DES MOINES – Iowa’s seasonally adjusted unemployment rate decreased slightly to 3.5 percent in October from 3.6 percent in September. The state’s jobless rate was 4.3 percent one year ago. The U.S. unemployment rate decreased to 5.0 percent in October.
“Iowa’s economy continues to improve,” said Beth Townsend, Director of Iowa Workforce Development. “Total nonfarm employment added jobs for the second consecutive month, and the number of unemployed Iowans continued to trend down. The state’s unemployment rate for October now rests at 3.5 percent and is evidence of the strength of Iowa’s economy.”
The number of unemployed Iowans decreased to 60,300 in October from 61,400 in September. The current estimate is 13,500 lower than the year ago level of 73,800.
The total number of working Iowans increased to 1,644,500 in October.This figure was 4,000 higher than September and 5,000 higher than one year ago.
Seasonally Adjusted Nonfarm Employment
For the second straight month, total nonfarm employment added jobs and now sits at 1,577,300 jobs. The gain was primarily fueled by private services and isolated to only two super sectors, while goods producing industries pared a combined 1,600 jobs. Government advanced this month due to larger-than-expected seasonal hiring in local government education and is little changed versus one year ago (-100).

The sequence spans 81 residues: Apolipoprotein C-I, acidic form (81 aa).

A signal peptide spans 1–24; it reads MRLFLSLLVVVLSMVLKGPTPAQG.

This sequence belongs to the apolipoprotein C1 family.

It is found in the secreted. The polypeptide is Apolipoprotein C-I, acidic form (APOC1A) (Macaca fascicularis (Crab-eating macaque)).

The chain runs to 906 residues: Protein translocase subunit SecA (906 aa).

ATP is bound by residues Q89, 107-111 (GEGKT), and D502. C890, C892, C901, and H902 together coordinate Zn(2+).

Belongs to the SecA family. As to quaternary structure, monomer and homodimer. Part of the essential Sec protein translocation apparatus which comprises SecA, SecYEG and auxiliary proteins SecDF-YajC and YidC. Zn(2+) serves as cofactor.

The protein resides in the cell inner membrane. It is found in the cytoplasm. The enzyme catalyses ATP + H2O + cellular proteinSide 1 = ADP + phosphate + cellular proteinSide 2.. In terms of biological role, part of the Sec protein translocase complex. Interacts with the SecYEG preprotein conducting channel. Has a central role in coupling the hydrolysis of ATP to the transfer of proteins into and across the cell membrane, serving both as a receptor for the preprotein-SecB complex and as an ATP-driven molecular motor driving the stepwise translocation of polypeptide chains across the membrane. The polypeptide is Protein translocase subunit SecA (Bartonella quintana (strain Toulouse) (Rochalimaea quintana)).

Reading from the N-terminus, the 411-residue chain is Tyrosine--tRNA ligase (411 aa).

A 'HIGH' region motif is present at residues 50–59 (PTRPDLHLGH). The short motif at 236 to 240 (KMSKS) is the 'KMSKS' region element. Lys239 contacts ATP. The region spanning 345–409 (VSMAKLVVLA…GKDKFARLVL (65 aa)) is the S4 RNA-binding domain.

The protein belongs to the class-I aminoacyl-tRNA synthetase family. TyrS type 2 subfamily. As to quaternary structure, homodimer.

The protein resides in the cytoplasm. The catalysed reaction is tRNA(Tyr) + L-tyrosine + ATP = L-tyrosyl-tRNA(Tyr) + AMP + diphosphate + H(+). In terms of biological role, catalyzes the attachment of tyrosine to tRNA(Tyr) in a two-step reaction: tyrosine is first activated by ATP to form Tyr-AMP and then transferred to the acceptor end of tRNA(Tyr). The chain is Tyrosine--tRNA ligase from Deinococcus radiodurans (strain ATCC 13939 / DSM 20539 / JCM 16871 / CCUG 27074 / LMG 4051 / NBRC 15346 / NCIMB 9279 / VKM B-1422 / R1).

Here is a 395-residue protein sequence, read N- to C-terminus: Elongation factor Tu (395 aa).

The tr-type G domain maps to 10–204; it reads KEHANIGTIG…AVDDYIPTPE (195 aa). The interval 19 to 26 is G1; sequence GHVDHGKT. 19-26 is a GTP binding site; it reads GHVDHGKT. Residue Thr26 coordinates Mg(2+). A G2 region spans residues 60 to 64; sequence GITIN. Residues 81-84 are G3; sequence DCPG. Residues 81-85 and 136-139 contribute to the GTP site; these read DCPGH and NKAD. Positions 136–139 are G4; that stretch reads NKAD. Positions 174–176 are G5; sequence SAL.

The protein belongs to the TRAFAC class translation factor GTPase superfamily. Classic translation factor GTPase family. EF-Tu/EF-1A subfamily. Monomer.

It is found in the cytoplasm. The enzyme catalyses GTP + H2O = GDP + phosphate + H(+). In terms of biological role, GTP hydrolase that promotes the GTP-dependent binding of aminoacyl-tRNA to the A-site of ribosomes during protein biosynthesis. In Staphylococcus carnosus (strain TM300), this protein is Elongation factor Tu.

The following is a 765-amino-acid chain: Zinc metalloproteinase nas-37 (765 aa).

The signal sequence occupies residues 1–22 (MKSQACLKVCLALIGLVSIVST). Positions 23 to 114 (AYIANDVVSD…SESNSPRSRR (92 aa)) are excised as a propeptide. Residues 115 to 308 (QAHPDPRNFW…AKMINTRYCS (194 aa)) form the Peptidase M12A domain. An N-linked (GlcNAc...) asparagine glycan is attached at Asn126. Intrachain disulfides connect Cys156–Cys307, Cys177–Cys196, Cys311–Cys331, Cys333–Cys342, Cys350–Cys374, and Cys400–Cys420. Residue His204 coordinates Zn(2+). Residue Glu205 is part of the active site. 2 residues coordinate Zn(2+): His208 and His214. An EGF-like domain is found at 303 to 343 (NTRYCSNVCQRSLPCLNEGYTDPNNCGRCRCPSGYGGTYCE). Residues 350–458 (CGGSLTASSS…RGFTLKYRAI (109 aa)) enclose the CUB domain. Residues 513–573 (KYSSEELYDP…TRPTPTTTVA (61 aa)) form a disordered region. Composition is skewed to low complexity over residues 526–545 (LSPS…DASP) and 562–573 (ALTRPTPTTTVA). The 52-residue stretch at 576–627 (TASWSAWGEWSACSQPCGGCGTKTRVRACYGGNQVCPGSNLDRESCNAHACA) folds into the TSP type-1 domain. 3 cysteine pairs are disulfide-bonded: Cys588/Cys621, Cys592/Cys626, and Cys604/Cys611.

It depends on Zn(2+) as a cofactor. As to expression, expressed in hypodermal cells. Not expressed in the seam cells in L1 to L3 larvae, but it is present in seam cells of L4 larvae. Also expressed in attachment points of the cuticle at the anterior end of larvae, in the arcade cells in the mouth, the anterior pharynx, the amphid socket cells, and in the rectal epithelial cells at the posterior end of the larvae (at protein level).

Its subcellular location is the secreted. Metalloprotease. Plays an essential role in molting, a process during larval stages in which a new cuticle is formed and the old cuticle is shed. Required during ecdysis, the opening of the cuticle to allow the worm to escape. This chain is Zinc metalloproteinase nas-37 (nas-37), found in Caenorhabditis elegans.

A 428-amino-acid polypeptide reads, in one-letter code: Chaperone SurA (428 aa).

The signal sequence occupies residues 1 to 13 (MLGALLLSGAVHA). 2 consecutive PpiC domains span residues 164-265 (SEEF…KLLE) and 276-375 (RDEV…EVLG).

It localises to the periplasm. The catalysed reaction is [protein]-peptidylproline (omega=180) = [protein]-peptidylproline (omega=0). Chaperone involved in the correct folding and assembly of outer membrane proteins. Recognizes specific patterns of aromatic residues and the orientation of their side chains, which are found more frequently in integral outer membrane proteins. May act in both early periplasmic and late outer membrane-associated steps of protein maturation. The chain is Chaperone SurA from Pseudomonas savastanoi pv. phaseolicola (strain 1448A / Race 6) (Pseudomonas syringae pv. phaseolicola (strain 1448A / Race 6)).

Professional and business services surged ahead in October thanks primarily to hiring in administrative and waste management. This is the third consecutive month of growth for this sector which has added 4,500 jobs since July. The only other gain this month occurred in other services. This sector has gained jobs in three of the last four months. Alternatively, losses this month were small, but evident in most sectors this month; the exceptions were leisure and hospitality (-1,900) and manufacturing (-1,000). Leisure and hospitality was hampered this month by a decrease in accommodations and food services staffing and was larger than seasonally expected. Manufacturing pared jobs evenly in both durable and nondurable goods factories and shed employment for the third straight month. Smaller drops included education and health services (-700), construction (-500), and trade and transportation (-400).
Annually, nonfarm employment remains up 22,300 jobs (+1.4 percent). Following this month’s surge, professional and business services has now added the most jobs since last October (+6,500) followed by education and health services (+5,800) then construction (+3,700) and other services (+3,700). Iowa’s financial sector has remained strong over the past twelve months and is up 2,500 jobs annually. Annual losses are limited to manufacturing (-1,300), information services (-900) and mining (-100).